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I have a dickens of a time finding a datasheet for a spare relay that I want to reuse. Here are the images of it:

enter image description here

The text from the side there is:

HC1-AC240V LR42758 30111H AP311998 3A30VDC 10A 1/3HP 125,250VAC

The pins:

enter image description here

The other side showing "Aromat" (but I cannot tell if that is the manufacturer of the coil inside the relay, or the entire relay):

enter image description here

I've web-searched laboriously and came up short.

One datasheet looks close: https://www.alliedelec.com/m/d/2454bde37e51c885d9084c84a437bef1.pdf but I doubt that is the exact one because the breakout for the part number has many more dashes than "HC1-AC240V".

I speculate that the "LR" implies it is a Latching Relay but not sure. I get a lot of search results for "LR42758"

Is there a online search engine somewhere whereby I can put in this information and get back datasheets specifically for it? Or am I just going to have to chuck it and start with something new (they are not that expensive, just hate throw something useful away).

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2 Answers 2

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Aromat is Matsushita is Panasonic. That's an obsolete item, we were using them back in the early 90s. There are, however, compatible products out there. The LRxxx number is a file number for the safety approvals and won't give you any more information about that specific device (it would cover many different part numbers).

Here's a datasheet

That will give you the important life curves for various loads, and other data that's not obvious.

It's a simple SPDT power relay with 240VAC coil, nothing special, but well-made and reliable within it's stated lifetime for proper loads.

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You don't need a datasheet. All the information is provided on the relay.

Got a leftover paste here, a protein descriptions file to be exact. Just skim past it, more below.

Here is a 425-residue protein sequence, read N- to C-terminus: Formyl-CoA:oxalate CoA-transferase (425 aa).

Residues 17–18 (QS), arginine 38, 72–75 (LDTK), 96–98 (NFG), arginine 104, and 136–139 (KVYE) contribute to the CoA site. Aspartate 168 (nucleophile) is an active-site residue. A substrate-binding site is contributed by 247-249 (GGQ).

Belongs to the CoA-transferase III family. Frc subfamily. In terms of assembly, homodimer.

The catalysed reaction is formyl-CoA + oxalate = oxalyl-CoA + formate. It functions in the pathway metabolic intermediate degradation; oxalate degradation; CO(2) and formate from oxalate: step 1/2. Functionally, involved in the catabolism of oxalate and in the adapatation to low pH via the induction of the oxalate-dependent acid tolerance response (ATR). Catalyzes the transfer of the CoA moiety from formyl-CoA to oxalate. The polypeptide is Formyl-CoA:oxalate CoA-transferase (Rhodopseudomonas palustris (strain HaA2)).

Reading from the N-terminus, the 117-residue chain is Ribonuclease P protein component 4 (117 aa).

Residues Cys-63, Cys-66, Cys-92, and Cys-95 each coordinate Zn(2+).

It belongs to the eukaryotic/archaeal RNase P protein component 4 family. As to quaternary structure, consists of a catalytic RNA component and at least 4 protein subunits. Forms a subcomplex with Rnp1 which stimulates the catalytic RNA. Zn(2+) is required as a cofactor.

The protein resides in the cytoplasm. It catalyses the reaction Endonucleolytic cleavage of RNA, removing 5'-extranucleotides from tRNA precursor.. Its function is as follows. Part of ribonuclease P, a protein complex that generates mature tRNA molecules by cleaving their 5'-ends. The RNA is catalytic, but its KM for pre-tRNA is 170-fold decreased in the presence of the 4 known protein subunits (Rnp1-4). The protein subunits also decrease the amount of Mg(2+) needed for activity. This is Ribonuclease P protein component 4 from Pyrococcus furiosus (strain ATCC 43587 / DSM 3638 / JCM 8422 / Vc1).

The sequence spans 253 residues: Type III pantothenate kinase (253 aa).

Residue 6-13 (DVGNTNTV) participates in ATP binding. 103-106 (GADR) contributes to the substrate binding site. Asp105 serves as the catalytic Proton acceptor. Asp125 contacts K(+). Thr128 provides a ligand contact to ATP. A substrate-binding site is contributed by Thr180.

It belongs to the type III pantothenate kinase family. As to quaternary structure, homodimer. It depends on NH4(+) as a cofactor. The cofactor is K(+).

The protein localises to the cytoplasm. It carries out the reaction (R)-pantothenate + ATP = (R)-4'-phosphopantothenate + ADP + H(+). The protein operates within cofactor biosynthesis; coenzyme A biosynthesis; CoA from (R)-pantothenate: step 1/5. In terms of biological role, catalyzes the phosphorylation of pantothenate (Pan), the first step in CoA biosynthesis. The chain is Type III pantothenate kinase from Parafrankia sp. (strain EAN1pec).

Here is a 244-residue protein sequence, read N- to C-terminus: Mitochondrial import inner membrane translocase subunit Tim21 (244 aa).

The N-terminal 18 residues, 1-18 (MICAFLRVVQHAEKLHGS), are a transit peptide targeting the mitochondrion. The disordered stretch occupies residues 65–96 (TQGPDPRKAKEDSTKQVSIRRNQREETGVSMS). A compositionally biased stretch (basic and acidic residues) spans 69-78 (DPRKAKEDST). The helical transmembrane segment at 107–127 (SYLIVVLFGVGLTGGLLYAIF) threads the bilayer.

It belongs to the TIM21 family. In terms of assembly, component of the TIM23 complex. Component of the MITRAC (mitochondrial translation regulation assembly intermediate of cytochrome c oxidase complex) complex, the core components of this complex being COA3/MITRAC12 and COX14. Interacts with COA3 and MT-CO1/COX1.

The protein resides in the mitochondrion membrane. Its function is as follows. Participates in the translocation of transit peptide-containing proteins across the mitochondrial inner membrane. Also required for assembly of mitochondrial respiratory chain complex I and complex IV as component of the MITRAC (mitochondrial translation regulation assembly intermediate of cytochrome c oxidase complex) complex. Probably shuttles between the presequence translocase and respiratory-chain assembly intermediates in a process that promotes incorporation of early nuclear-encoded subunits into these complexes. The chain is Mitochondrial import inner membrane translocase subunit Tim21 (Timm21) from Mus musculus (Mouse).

It's pretty clear from the lower photo that it's not a latching relay.

enter image description here

Figure 1. Close-up of relay contacts.

  • The coil is 240 V AC.*
  • There is a single changeover contact. Figure 1 shows that the white wire is connected to the moving contact armature and is in the normally closed (NC) position.
  • When the coil is energised the armature will be pulled towards the coil and the common will contact the normally open (NO) contact.

You should be able to visually trace each of the contacts and the white wire to pins 2, 7 and 12. You should be able to measure the coil resistance on pins 13 and 14.

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  • \$\begingroup\$ +5 if that were possible: Fantastic info there. Thank you! I'll ponder through that and give it a test. If I could award both yours and Spehro Pefhany's response at electronics.stackexchange.com/a/477888/6570 as dual answers, I would. \$\endgroup\$
    – bgoodr
    Commented Jan 26, 2020 at 18:41
  • \$\begingroup\$ Coil resistance measured at DC conditions between pins 13 and 14: 13.56k. I applied an increasing AC voltage using a variable transformer between pins 13 and 14 and the contactor started rattling on at around 98VAC, and was solid-on at 100VAC. \$\endgroup\$
    – bgoodr
    Commented Jan 27, 2020 at 5:47
  • \$\begingroup\$ It did not, however, respond to DC voltages on pins 13 and 14 at all, even up to 30V which is the max my DC voltage supply could put out. But it is a AC relay so that is fine. \$\endgroup\$
    – bgoodr
    Commented Jan 27, 2020 at 5:49

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